2 Experimental setups

The realisation of the LUNA of the INFN (Italian National Institute for Nuclear Physics) under the Gran Sasso mountain chain provided a unique opportunity to carry out in more favourable conditions the study of reactions of high astrophysical importance and to achieve results that in a surface laboratory (or in less shielded laboratories) could not have been obtained. This goal could be reached due to the reduction of the cosmic background through the rock overburden, which diminishes the muon flux to 10 cms BemmererEPJA (). Thanks to this favourable position, LUNA was able to measure for the first time the He(He, 2p)He cross-section within its solar Gamow peak Bonetti (). Subsequently, a windowless gas target setup and a 4-BGO summing detector have been used to study the radiative-capture reaction H(p,)He, also within its solar Gamow peak Casella (). For some reactions, the underground position does not grant the possibility to measure directly at energies of the Gamow peak. Therefore direct data at higher energies are needed and other methods can be investigated to reduce the signal to noise ratio, as for the case of Recoil Mass Separator (RMS) Gialanella (). This apparatus allows to count few reaction products also when intense projectile beams have to be produced to overcome the small cross-sections at the interesting energies (see Gialanella () for details).

In some cases, when the reaction products are radioactive with a half life of at least hours, direct measurements can be followed by activation analysis on the irradiated targets Scott (), or by counting of the reaction products by accelerator mass spectrometry (AMS) techniques Limata25Mg (). In both cases, the irradiation can be done either in underground or in overground laboratories with an high intensity beam as that provided by LUNA.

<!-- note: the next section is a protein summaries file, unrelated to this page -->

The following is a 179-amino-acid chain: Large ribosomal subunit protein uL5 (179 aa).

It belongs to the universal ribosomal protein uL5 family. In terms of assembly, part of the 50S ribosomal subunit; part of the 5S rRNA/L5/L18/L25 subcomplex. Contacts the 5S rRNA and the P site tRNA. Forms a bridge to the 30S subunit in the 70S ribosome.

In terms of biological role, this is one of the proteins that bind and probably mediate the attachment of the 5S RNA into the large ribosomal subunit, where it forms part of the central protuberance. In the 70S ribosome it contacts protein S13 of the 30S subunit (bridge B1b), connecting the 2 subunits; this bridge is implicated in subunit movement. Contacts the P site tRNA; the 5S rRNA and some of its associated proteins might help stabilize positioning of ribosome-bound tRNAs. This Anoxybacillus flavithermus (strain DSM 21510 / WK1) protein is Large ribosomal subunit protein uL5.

In the case of measurements at energies higher than the Gamow peak, the value of the S factor is obtained by extrapolation of the higher energy data.

An interesting case is the N(p,)O reaction, where to constrain the extrapolation the low energy data must be combined with the high energy ones and also with experimental measurements of the resonance parameters needed in the R-matrix calculations (see marta14N (); marta14N2 () for details).

Low energy data taken in underground laboratory still remain a major constraint in the extrapolation. In the case of the He(He,)Be reaction, the high precision of the low energy data provided by LUNA with two different techniques reduced the uncertainty on the value of the more recent compilation from 9% SF1 () to 3% SF2 ().

This rough outline shows that the objectives of Nuclear Astrophysics cannot be obtained with one technique or with one kind of instrument. The astrophysical scenarios are so wide that the proper apparatus to study a specific reaction has to be selected. In the next sections examples of different setups that can be used in underground nuclear astrophysics will be discussed.

The intensity and stability of the beam must be granted since the cross section varies steeply with the energy. Targets have to be stable over time and any possible source of beam induced background has to be minimised. Specific detection systems to follow the experimental requirements and measure the different properties of each reaction are adopted.

The main role in this context is played by the accelerators. LUNA used in its history: a 50 kV and a 400 kV machines, characterised by high-current and small energy spread, in combination with high-efficiency detection systems. The next years will see the installation at LNGS of a new MV accelerator for widening the exploration range of the laboratory.

3 The accelerators of LUNA

Considering the very small cross sections and the rapid variation of their value with the energy (see eq. 1), the most important characteristics of an accelerator are the beam intensity and the long term stability of the terminal high voltage (HV). The two accelerators used up to now at LUNA fulfil these requirements.

The 50 kV LUNA accelerator at LNGS, described in more details elsewhere Graife (), consisted of a duoplasmatron ion source, an extraction/acceleration system, and a double focusing 90 analysing magnet. The energy spread of the ion source was less than 20 eV. The ion source, even at the lowest extraction energies, provided stable proton beams with currents of few tens of A for periods up to 4 weeks. The HV power supply had a typical ripple of 5 10 and a long-term stability better than 1 10.